2. All responses from DOJ to CIA indicating the outcome of the
20
            investigations, inquiries, or legal analyses related to the incidents referenced
            in No. 1 above.
21
            3. All records reflecting the outcome of disciplinary proceedings instituted in
22
            connection with the incidents referenced in No. 1 above.
23
            4. All records reflecting the outcome of damage assessments conducted in
            connection with the incidents referenced in No. 1 above.
24
            5. All logs, lists, tallies, tabulations, summary reports, compilations, and the
25
            like pertaining to the referrals described in No. 1 above, whether or not
            composed solely of those referrals.
26
            6. All records pertaining to published reports in or about August 1998 that the
27
            United States was aware of or tracking a satellite telephone used by Osama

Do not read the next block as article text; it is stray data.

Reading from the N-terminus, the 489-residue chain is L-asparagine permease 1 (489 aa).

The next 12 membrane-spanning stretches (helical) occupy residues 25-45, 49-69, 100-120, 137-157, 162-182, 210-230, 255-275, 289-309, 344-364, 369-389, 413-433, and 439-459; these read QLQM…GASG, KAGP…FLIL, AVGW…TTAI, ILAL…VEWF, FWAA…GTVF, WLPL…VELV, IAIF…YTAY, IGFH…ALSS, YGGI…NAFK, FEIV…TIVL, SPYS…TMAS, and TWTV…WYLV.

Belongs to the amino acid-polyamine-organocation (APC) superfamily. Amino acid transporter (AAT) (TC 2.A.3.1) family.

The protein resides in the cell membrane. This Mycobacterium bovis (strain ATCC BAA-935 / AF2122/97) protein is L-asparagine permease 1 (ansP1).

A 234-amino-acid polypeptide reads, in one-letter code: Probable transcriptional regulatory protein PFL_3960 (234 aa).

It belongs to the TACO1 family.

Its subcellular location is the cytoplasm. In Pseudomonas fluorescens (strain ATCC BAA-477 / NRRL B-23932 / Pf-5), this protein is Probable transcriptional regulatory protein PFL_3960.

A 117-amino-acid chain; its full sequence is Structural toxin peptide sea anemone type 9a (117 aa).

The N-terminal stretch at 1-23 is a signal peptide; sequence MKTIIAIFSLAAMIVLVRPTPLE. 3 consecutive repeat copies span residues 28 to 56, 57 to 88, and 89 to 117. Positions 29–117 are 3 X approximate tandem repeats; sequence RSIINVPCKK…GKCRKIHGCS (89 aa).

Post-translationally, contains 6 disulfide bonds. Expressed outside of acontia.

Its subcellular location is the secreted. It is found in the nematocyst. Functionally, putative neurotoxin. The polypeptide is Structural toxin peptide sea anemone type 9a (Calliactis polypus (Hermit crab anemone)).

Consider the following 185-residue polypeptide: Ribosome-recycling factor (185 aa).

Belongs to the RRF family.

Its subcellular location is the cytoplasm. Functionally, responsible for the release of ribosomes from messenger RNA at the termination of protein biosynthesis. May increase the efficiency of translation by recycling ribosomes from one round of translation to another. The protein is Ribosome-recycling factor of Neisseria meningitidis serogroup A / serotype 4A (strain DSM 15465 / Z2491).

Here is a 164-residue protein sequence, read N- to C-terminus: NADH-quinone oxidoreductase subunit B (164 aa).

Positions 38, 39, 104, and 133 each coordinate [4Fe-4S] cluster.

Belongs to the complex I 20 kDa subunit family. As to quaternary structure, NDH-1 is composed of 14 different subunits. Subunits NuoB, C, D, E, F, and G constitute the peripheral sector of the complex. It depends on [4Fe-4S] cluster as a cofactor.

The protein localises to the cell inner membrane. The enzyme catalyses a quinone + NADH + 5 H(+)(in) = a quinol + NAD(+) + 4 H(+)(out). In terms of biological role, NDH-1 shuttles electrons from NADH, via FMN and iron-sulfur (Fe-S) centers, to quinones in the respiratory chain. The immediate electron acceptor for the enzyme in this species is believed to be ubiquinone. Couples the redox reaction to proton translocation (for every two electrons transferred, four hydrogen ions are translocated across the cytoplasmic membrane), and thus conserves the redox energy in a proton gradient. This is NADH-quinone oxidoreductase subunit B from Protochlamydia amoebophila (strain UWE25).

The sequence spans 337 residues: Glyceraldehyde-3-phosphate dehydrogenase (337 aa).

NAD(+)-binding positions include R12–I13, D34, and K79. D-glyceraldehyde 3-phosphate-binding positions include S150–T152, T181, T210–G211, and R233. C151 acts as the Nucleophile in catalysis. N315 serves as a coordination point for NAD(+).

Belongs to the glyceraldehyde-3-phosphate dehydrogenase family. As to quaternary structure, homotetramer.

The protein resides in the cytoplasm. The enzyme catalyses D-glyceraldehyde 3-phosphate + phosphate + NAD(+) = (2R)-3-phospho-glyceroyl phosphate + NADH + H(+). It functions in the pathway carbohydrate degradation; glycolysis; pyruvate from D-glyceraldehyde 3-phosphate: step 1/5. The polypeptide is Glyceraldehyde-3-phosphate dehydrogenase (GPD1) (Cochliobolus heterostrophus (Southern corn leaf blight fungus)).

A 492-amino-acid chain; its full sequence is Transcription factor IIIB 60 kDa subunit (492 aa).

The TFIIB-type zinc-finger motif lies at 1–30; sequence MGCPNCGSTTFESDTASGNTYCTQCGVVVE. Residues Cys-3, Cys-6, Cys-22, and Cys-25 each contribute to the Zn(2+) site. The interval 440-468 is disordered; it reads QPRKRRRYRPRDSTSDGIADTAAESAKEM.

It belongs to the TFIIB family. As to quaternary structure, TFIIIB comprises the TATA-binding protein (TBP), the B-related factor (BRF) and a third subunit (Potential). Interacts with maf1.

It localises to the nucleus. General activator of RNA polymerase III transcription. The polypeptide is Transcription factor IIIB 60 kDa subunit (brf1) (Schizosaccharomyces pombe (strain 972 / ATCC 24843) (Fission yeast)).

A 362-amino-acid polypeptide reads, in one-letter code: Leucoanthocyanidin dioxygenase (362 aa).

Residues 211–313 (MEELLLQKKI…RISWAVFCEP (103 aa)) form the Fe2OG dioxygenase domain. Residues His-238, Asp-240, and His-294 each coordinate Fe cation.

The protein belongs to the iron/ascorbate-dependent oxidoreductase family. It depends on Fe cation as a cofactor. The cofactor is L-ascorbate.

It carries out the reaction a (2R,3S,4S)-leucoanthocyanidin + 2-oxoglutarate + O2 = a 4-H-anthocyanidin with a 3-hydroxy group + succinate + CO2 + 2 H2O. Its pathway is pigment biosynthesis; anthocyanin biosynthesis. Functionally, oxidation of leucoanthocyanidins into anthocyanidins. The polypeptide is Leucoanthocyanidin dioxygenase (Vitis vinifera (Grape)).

Bin Laden, the source or sources of that alleged leak, all referrals by DOJ in
28

                                                    2



     Case 3:06-cv-04643-MMC         Document 23      Filed 11/29/2006     Page 3 of 9



            connection with that alleged leak, all replies from DOJ thereto, and any
1
            damage assessment conducted in connection with that alleged leak.
2
     (See id. Ex. A at 1-2.)
3
            The DOD, DOJ, FBI, and DOS granted Gerstein's request for expedited processing.
4
     (See id. Exs. F, L, O.) The CIA and NSA denied Gerstein's request for expedited
5
     processing.1 (See id. Exs. B, and S.) As of the date of the complaint, Gerstein alleges, he
6
     has received no records from any of the defendants in response to his FOIA requests.
7
     (See id. ¶¶ 15, 16, 20, 21, 22, 23.)2
8
            Gerstein filed the instant action on July 31, 2006. Gerstein alleges, inter alia, that
9
     (1) the CIA, DOD, DOJ, DOS, FBI, and NSA have violated FOIA by failing to disclose the
10
     requested records, or to justify their withholding, within 20 business days of the receipt of